Backpacking requires a certain amount of physical strength because we don’t want you passing out on the trail. But it also requires a specific sort of workout routine that will help build your strength. So we’ll help you out with our best tips on training for backpacking.
We’ll tell you all about what muscle groups need to be worked, and what exercises are the best to improve your fitness level. We’ll also explain why and how you can mix and match, and end up with a sample schedule for two consecutive weeks. So if this isn’t the ultimate guide for backpack training, we don’t know what is.
The muscles you’ll need most
All muscle groups are important for backpacking, but the muscles you’ll use the most are:
- Shoulders, lats, and back for carrying your backpack.
- Core for balance.
- Glutes for support.
- Calf muscles and quads for climbing up.
- Quads, biceps, and triceps for walking down (if you’re using a walking pole).
But you’ll also need healthy heart and lungs to keep you on the trail, which is why you should do cardio too.
Consider working out at home
Some of the best workouts are done at home. With the explosion of mobile apps and training videos, you can easily get in shape fast, without paying for an expensive gym membership. The only issue is to motivate yourself enough to start working out. You’ll need minimal equipment, but the most important thing are comfortable shoes.
If you’re going to do a lot of walking, running and jumping around, you need to make sure your knees and ankles are safe. Apart from that, a yoga mat and some weights are good too. But you can skip the yoga mat if you have a thick carpet, and the weights can easily be replaced with soup cans or water bottles.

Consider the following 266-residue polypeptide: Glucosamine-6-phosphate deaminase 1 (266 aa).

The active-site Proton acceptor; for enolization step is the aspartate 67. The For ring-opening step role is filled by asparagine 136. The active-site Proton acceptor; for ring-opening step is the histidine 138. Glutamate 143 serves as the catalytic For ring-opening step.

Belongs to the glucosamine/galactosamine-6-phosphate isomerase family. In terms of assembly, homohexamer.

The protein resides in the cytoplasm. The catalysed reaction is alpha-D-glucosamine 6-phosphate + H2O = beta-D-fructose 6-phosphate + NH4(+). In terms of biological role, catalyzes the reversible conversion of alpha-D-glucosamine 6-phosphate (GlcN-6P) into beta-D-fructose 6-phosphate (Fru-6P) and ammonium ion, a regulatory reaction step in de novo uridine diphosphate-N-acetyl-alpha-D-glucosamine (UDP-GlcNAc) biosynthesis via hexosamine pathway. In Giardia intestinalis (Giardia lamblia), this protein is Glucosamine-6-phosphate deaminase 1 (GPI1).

The first tip we have is to do a rigorous scheduling of all your activities. That’s because, otherwise, you might feel you’ve done enough when you, in fact, haven’t. It’s also possible to slack off when you’re feeling tired, and simply give up on your training for the day, lying to yourself that you’ll do it tomorrow.
But once you give up on a workout one day, it’s really easy to do the same thing the next day. A schedule is also important to monitor your progress and evaluate your results. It helps make sure you have a balanced routine, so you get balanced results. That, in turn, helps you increase overall strength, as well as cardiovascular endurance.
Start with your stats
Even if you haven’t decided where you’ll work out, it’s good to evaluate your fitness level first. For this, we recommend the following exercises and writing down your stats:
- Run/walk a mile.
- Do as many pushups as you can.
- Do as many squats as you can.
- Do as many jumping jacks as you can.
- Hold a plank for as long as you can.
You’re in the average zone when it comes to physical strength if:
- You can run/walk that mile in about 7-10 minutes.
- You can do 15-20 pushups in a row.
- You can do 30-40 squats in a row.
- You can do 80-100 jumping jacks in a row.
- You can hold a plank for 1:30 minutes.
Obviously, if you can do better, you’re in a great physical shape, while if you need more time or can do fewer repetitions, you’re in a below average physical shape.
Or you can have great stats when it comes to running and worse stats when it comes to holding a plank. That means you’re ok with cardio, but not so much with core strength.
Knowing your stats will:
- Help you plan your workouts better, depending on your strengths and weaknesses.
- Minimize the dangers of overexercising and injuries.
So the most important thing is to see improvements in your stats. Repeat the exercise routine above every month, so you can see palpable progress.
Don’t do the same workouts
We can’t emphasize enough how important it is not to do the same workouts. And it’s not only important to vary your workouts on a daily basis for the main muscle groups, it’s also necessary to vary similar workouts.